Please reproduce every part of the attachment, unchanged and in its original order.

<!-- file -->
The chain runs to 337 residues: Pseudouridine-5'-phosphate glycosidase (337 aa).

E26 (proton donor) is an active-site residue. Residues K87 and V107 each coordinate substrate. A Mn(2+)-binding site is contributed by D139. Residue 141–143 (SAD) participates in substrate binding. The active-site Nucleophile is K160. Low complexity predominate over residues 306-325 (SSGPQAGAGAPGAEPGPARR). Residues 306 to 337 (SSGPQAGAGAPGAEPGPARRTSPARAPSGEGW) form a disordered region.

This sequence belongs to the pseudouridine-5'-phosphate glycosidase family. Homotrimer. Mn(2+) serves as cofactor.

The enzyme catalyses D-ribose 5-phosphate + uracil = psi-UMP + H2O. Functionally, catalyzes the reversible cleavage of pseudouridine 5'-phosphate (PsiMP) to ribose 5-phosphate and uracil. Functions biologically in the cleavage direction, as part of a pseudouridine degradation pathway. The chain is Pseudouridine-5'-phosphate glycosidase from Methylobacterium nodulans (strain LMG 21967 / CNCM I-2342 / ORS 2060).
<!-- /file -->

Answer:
The chain runs to 337 residues: Pseudouridine-5'-phosphate glycosidase (337 aa).

E26 (proton donor) is an active-site residue. Residues K87 and V107 each coordinate substrate. A Mn(2+)-binding site is contributed by D139. Residue 141–143 (SAD) participates in substrate binding. The active-site Nucleophile is K160. Low complexity predominate over residues 306-325 (SSGPQAGAGAPGAEPGPARR). Residues 306 to 337 (SSGPQAGAGAPGAEPGPARRTSPARAPSGEGW) form a disordered region.

This sequence belongs to the pseudouridine-5'-phosphate glycosidase family. Homotrimer. Mn(2+) serves as cofactor.

The enzyme catalyses D-ribose 5-phosphate + uracil = psi-UMP + H2O. Functionally, catalyzes the reversible cleavage of pseudouridine 5'-phosphate (PsiMP) to ribose 5-phosphate and uracil. Functions biologically in the cleavage direction, as part of a pseudouridine degradation pathway. The chain is Pseudouridine-5'-phosphate glycosidase from Methylobacterium nodulans (strain LMG 21967 / CNCM I-2342 / ORS 2060).